Bentley Barnato on the way…
Bentley EXP 10 Speed 6
You’re forgiven if you don’t know the name Babe Barnato or the origins of Speed 6, but both the name and term should be in your wheelhouse in the next 36 months. And lest you think Bentleys are old guys cars with no balls, read the Blue Train Bentley story below…
Based on the Bentley EXP 10 Concept, the likely name, Barnato, was copyrighted just a while back.
Strictly a two seater, it’s to be smaller, faster and more sporty than the Bentley GT family of 2+2’s.
Bentley EXP 10 Speed 6 Dashboard
Bentley EXP 10 Speed 6 Luggage Rack
Insiders think the 500 bhp 4.0-litre twin-turbo V8 from the Continental GT will power this car and just maybe the 12 cylinder motor creeps in as an option.
But leaks about an all electric version sound very real, making it a direct, although much upscale, rival to the Tesla S and inline with Porsche’s Mission E (http://jalopnik.com/porsche-mission-e-the-tesla-killer-only-porsche-could-1730586929).
Expect a price point north of $200,000 USD and on sale around 2019.
The Blue Train Bentley:
- The Speed Six name recalls the all-conquering sporting Bentleys of the late 1920s.
- The name Barnato makes reference to former Bentley chairman and three-time Bentley Le Mans 24 Hours winner Woolf Barnato, who competed in the race in 1928, 1929 and 1930. Barnato was known as one of the ‘Bentley Boys’ and remains one of few drivers to win every race he entered at Le Mans.
- And third was an insane race against a train, one of the most famous sprints ever:
Blue Train Bentley
One evening in March 1930, at a dinner at the Carlton Hotel in Cannes, talk around the table had swung round to the topic of motor cars; in particular to the advertisement by Rover claiming that its Rover Light Six had gone faster than the famous “Le train bleu” express.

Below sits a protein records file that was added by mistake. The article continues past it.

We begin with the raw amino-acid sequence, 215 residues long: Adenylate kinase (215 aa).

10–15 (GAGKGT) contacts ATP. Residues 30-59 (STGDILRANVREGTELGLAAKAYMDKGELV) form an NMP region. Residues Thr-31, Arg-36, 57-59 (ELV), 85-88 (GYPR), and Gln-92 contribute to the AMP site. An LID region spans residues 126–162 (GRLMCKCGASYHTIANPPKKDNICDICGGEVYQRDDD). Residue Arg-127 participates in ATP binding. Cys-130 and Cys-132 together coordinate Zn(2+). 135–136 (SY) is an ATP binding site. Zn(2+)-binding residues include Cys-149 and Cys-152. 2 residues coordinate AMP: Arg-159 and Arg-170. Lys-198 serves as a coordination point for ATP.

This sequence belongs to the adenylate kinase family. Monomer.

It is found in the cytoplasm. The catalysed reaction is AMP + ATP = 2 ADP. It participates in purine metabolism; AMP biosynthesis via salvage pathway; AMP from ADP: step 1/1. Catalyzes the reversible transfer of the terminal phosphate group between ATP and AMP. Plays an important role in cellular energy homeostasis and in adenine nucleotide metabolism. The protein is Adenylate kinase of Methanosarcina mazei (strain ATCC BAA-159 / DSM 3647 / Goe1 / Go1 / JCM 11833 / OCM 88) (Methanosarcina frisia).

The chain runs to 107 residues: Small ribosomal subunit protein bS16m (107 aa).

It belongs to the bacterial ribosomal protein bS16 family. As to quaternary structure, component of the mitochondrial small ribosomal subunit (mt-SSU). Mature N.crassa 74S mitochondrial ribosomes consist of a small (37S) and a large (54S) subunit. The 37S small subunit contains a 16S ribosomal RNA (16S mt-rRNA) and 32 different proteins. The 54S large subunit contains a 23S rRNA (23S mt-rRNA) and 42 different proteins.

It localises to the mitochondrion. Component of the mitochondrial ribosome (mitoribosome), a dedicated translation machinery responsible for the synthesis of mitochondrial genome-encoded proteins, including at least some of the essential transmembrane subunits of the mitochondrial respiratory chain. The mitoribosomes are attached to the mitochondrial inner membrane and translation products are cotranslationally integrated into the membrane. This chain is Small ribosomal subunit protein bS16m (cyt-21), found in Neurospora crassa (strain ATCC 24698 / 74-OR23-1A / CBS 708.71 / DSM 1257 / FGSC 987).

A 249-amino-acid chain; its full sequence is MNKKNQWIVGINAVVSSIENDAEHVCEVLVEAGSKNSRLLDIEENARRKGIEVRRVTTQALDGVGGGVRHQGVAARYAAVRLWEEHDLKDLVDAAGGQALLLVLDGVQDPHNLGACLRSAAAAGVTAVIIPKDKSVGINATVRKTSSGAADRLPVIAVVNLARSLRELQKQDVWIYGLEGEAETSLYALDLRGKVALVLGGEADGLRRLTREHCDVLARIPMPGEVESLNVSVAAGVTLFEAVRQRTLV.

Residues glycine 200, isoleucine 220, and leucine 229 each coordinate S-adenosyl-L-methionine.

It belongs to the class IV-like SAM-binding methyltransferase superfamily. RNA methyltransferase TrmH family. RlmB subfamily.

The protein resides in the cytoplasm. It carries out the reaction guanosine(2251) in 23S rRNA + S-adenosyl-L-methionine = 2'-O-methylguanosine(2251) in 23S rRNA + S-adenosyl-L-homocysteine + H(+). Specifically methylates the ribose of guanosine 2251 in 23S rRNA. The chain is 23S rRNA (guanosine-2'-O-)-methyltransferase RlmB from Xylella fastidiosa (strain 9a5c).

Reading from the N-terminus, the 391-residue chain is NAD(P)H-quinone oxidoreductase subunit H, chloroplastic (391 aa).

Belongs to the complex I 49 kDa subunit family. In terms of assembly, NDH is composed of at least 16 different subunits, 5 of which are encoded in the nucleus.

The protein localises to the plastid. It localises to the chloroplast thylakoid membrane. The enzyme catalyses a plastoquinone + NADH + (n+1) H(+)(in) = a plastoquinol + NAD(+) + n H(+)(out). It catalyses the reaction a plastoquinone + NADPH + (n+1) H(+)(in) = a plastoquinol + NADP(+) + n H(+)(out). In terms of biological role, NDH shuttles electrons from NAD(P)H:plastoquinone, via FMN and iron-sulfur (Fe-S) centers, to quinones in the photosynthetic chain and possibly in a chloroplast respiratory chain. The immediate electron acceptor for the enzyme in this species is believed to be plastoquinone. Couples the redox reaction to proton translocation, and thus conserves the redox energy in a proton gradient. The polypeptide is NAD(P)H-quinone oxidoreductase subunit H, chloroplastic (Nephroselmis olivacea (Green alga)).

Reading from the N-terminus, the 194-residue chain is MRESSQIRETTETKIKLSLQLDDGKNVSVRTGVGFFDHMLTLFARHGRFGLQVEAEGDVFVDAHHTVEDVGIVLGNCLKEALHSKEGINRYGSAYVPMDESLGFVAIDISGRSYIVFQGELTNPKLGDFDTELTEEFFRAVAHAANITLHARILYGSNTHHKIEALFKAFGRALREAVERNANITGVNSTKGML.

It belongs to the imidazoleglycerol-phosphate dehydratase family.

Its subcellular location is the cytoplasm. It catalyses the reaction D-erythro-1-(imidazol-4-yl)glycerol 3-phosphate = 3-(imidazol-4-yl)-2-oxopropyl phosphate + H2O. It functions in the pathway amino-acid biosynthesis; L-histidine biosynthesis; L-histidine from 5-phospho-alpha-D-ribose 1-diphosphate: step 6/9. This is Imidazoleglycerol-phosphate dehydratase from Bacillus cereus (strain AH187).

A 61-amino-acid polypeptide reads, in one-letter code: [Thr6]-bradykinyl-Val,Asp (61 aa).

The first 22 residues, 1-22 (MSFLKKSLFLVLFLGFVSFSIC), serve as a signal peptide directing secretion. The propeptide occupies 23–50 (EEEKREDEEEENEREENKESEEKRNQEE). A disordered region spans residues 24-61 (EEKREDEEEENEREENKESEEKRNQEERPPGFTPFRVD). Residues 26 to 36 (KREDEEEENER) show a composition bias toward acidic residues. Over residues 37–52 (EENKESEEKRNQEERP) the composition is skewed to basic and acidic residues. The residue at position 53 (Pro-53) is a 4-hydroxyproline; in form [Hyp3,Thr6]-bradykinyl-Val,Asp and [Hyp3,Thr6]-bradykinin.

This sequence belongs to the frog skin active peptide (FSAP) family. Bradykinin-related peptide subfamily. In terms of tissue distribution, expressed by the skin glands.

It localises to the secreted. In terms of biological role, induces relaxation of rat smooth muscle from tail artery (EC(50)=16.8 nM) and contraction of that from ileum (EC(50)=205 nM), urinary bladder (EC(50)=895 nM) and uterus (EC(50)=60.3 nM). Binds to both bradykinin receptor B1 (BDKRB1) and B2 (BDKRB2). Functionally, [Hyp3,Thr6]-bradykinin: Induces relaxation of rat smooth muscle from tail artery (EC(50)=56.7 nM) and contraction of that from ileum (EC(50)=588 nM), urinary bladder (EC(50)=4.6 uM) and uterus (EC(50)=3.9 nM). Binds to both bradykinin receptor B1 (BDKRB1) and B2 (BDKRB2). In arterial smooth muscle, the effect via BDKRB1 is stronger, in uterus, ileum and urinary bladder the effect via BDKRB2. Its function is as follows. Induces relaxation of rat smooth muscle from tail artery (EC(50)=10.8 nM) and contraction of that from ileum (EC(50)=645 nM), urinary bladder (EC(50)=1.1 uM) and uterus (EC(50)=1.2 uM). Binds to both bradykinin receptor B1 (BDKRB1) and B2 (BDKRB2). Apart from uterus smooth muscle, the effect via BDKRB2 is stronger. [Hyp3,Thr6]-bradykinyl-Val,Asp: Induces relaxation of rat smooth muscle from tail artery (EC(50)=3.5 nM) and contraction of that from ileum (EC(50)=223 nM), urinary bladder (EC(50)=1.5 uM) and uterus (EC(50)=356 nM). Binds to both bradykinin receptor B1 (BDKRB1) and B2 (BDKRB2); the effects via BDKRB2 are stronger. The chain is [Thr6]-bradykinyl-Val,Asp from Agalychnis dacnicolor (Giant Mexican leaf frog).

Woolf Barnato contended that just to go faster than the Blue Train was of no special merit. He raised the stakes by arguing that at the wheel of his own Bentley Speed Six, he could be at his club in London before the train reached Calais and bet 100 Pound Sterling on that challenge!
The next day, the 13 March 1930, as the Blue Train steamed out of Cannes station at 17:45h, Barnato, with one of his friends who had gallantly offered to act as a relief driver, took to the mighty Bentley and set off at the double.
From Lyons onwards they had to battle against heavy rain. At 4:20h, in Auxerre, they lost time searching for a refueling rendezvous. Through central France they hit fog, then shortly after Paris they had a burst tyre, requiring the use of their one and only spare. And yet, racing non-stop through the night along the bumpy, 1930s Routes Nationales, they reached the coast at 10:30h, sailed over to England on the cross-Channel packet, and were neatly parked outside The Conservative Club in St. James’s Street, London, by 15:20h – four minutes before the Blue Train reached Calais. He won the bet…whereupon the French authorities promptly fined him a sum far greater than his winnings – for racing on public roads.
Suddenly, I want to race a train.